Day Trip Ideas
Day trips are mini adventures. But you know what the best thing about day tripping is? You don’t have to choose just one activity. You can string a bunch of these day trips together to create a full week of vacation fun, or you can pick a few and spread them out whenever you need a break from the real world … All sans hotel costs. Depending on your interests, activity level, stage of life, and whether or not you have little ones to bring along, here are just a few day tripping ideas to try while the weather is still warm:
- Explore your nearest city like a tourist. Hit all the famous spots that you wouldn’t otherwise visit unless an out-of-town guest was with you — and be sure to take photos.
- Spend the day at the beach or lake. Lather on your sunscreen, pack up the cooler, and grab your towels and chairs for a day of fun in the sun.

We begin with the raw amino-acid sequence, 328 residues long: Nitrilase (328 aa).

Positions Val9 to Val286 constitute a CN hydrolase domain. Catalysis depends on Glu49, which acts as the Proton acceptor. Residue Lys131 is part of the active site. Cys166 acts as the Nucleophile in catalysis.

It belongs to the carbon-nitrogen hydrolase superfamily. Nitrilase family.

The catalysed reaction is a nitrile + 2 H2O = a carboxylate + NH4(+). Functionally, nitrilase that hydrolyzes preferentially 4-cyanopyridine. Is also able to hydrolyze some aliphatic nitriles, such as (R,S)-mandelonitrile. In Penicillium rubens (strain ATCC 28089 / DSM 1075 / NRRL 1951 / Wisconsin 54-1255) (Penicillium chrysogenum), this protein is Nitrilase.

- Hit the water. Find a nearby lake, pond, or stream for a restful day of fishing, kayaking, tubing, or canoeing. You can even just search for tadpoles and frogs. Don’t forget to pack a picnic lunch, too.
- Hike a new trail. If you’ve already exhausted all those near you during your state’s sequester period, drive to one further away and log those steps. Look for kindness rocks along the way, or paint some with your kids beforehand and leave them for others to find.
- Bike to a neighboring town, then reward yourself with a treat. Window shop, find a handmade ice cream shop, or eat lunch al fresco at a new restaurant. Heck, do all three!
- Visit a “pick-your-own” veggie and/or fruit farm. This is a great way to make healthy eating fun and educational for kids. Plus, think about all the great treats you’ll come home with to eat, cook, grill, and bake over the following days.